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Hoffmann, R. A wiki for the life sciences where authorship matters. Nature Genetics (2008)

Drosophila Wee1 kinase regulates Cdk1 and mitotic entry during embryogenesis.

Cyclin-dependent kinases (Cdks) are the central regulators of the cell division cycle. Inhibitors of Cdks ensure proper coordination of cell cycle events and help regulate cell proliferation in the context of tissues and organs. Wee1 homologs phosphorylate a conserved tyrosine to inhibit the mitotic cyclin-dependent kinase Cdk1. Loss of Wee1 function in fission or budding yeast causes premature entry into mitosis. The importance of metazoan Wee1 homologs for timing mitosis, however, has been demonstrated only in Xenopus egg extracts and via ectopic Cdk1 activation . Here, we report that Drosophila Wee1 (dWee1) regulates Cdk1 via phosphorylation of tyrosine 15 and times mitotic entry during the cortical nuclear cycles of syncytial blastoderm embryos, which lack gap phases. Loss of maternal dwee1 leads to premature entry into mitosis, mitotic spindle defects, chromosome condensation problems, and a Chk2-dependent block of subsequent development, and then embryonic lethality. These findings modify previous models about cell cycle regulation in syncytial embryos and demonstrate that Wee1 kinases can regulate mitotic entry in vivo during metazoan development even in cycles that lack a G2 phase.[1]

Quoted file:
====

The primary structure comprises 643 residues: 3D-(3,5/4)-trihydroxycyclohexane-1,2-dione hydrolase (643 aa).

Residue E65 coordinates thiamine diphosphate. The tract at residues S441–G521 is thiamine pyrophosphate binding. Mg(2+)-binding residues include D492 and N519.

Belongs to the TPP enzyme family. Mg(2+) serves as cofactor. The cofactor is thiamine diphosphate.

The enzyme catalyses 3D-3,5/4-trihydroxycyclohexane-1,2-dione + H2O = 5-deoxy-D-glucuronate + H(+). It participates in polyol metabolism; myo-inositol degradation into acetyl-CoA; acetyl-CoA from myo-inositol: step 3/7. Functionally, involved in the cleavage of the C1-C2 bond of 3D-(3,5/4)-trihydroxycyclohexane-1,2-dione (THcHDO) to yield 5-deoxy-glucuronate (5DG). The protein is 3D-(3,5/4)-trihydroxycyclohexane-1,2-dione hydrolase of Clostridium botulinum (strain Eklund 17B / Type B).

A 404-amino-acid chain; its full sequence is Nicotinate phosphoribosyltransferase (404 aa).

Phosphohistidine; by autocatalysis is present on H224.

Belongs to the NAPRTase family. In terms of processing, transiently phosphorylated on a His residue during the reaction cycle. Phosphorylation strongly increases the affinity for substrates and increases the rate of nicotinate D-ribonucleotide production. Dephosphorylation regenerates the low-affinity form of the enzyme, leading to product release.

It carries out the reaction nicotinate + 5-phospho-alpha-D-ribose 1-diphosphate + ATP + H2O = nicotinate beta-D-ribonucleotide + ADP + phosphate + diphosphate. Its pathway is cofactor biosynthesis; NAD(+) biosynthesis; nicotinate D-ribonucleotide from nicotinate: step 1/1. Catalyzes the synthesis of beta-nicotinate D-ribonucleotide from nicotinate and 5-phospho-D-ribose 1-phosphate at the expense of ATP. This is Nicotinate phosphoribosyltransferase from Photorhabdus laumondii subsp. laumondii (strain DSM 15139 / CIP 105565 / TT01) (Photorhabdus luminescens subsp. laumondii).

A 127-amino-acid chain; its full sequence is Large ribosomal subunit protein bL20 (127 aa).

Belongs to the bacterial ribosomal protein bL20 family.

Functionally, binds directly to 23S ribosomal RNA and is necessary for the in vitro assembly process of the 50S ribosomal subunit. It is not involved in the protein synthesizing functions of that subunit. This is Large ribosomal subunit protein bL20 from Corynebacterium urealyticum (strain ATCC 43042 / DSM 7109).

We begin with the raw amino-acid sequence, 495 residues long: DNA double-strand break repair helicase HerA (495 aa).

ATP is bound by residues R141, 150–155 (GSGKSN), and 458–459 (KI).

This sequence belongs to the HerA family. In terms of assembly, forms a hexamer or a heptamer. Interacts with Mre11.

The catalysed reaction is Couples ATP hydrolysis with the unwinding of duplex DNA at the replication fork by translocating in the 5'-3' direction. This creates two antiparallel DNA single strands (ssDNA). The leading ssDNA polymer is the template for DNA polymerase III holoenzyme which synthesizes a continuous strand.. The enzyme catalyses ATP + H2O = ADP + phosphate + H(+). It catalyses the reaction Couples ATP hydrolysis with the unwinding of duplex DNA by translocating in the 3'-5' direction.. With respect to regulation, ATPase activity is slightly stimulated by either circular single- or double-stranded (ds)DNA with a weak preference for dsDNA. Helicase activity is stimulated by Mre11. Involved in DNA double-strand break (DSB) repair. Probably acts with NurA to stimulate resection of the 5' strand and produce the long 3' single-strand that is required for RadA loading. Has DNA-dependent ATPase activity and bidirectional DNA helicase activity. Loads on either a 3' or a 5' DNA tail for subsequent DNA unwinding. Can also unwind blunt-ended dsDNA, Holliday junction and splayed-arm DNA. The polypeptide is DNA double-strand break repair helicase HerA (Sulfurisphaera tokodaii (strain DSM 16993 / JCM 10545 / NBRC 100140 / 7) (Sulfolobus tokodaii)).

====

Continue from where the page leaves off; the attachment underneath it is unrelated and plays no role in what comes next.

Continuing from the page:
1. Drosophila Wee1 kinase regulates Cdk1 and mitotic entry during embryogenesis. Stumpff, J., Duncan, T., Homola, E., Campbell, S.D., Su, T.T. Curr. Biol. (2004) [Pubmed]
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